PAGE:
Realtors and Their Future Relevance

Posted by:

There have been bell-ringers in the streets for many years calling for the end of the real estate sales profession as we know it.

Now we understand that the very real threats are coming from all sides. Just as there really isn’t a “private life” anymore (short of unplugging yourself from the internet), there is no safety in continuing to do your job as you did before.

“Big Data” will erode the limited access to information that long has been the sole domain of real estate brokers and their respective MLS and real estate boards. Even if the MLS isn’t forced to open up their data it will be revealed by third party websites that are now taking a larger percentage of clients and referring them to realtors, amassing their own stores of data from these interactions and by also including the public data that is accessible, creating a new source of seller data outside of the proprietary MLS system.

The only question here is when will the “tipping point” be realized?

Then we move on to the question of the realtor workforce and the “supply and demand” issue, not of homes but of brokers.

How many are needed to sustain the industry and what future changes will force a change in these numbers?

The usual “thinning of the herd” of real estate salespeople has come from market downturns. Now we are seeing a different challenge ahead: maintaining relevance.

Consumer’s expectations have changed, indeed, our lives have been transformed. At any time when you have a question you can “google it”. The answer is just a click away. Need to fix a leaky tap? Go watch a YouTube video and fix it like a pro. Need a new logo? Go to and find a designer.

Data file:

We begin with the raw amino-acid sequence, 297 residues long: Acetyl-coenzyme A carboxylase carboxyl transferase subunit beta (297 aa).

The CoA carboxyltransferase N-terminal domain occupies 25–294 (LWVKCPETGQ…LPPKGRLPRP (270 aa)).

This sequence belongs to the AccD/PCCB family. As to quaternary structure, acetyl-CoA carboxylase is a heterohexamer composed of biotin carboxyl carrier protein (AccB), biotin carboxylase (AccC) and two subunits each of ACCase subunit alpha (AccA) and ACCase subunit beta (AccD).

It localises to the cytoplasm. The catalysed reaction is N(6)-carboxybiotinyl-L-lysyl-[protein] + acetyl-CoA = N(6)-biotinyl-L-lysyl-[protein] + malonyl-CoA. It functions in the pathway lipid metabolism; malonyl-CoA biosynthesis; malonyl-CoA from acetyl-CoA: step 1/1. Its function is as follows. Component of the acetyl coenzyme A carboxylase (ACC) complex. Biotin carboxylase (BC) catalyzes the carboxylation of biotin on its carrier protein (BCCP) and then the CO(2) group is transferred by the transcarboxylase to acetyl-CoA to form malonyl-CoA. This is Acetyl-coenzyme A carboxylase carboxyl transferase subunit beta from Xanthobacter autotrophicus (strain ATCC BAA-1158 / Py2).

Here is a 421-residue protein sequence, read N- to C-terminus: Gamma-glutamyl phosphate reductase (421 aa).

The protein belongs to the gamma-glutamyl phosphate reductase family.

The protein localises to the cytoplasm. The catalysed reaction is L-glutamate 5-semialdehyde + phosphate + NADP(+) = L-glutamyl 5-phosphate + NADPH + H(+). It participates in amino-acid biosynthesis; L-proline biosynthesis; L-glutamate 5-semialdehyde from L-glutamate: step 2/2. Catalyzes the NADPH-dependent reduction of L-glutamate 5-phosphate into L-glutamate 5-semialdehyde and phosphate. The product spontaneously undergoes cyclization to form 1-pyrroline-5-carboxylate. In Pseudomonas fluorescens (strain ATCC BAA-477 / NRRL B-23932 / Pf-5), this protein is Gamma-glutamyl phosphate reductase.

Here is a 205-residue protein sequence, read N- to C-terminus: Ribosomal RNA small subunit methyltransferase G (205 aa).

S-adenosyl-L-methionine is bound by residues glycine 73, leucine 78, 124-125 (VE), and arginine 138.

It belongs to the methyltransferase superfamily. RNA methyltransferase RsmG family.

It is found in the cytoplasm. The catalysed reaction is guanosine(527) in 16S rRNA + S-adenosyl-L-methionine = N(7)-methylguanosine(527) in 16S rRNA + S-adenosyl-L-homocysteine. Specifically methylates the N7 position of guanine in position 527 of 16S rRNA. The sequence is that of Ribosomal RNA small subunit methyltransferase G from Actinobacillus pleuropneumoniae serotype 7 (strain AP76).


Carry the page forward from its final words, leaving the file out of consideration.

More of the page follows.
The common denominator is accessibility. It’s what we demand in our lives. If we expect someone to provide us with a service then it had better be top-notch, or the entirety of the connected world will hear about it. And good luck repairing your online reputation.

Let’s look at auto sales as an example: due to the availability of information the car-shopping sales funnel has been reduced from 6 to 8 trips to several dealerships, a few test drives, plenty of seeking answers to questions, etc., to visiting just a couple of online websites and a final trip to the dealership to purchase the car. And a car is usually the second biggest purchase a person makes. Dealerships and specific salespeople are visited or avoided because of their online reviews.

When, not if but when, the real estate transaction becomes “parted out” we will see a shift in the relevance of the real estate professional’s job description. “Big data” is the major variable here. Access to that information will open up, if not today then on a tomorrow soon.

The survivors in this business will be those that have the happy clients that refer them business and have a strong personal brand that they have built a successful business upon. The fast-moving, customer service oriented brokerage will be leading the way because they can nimbly accept the changes ahead and react to the demands of the times.

Large brokerages will be a part of the “herd thinning” for the very same reason many of them merge or fail: they do not provide the support real estate salespeople require and they look to cut costs as their sales volumes diminish. Their “bottom line” focused attention will see savings in costs by offloading many of the tasks that people now do, which is primarily finding and bringing in clients.

Those that see and adapt will win the future, those that do not will lose relevance and be pushed aside.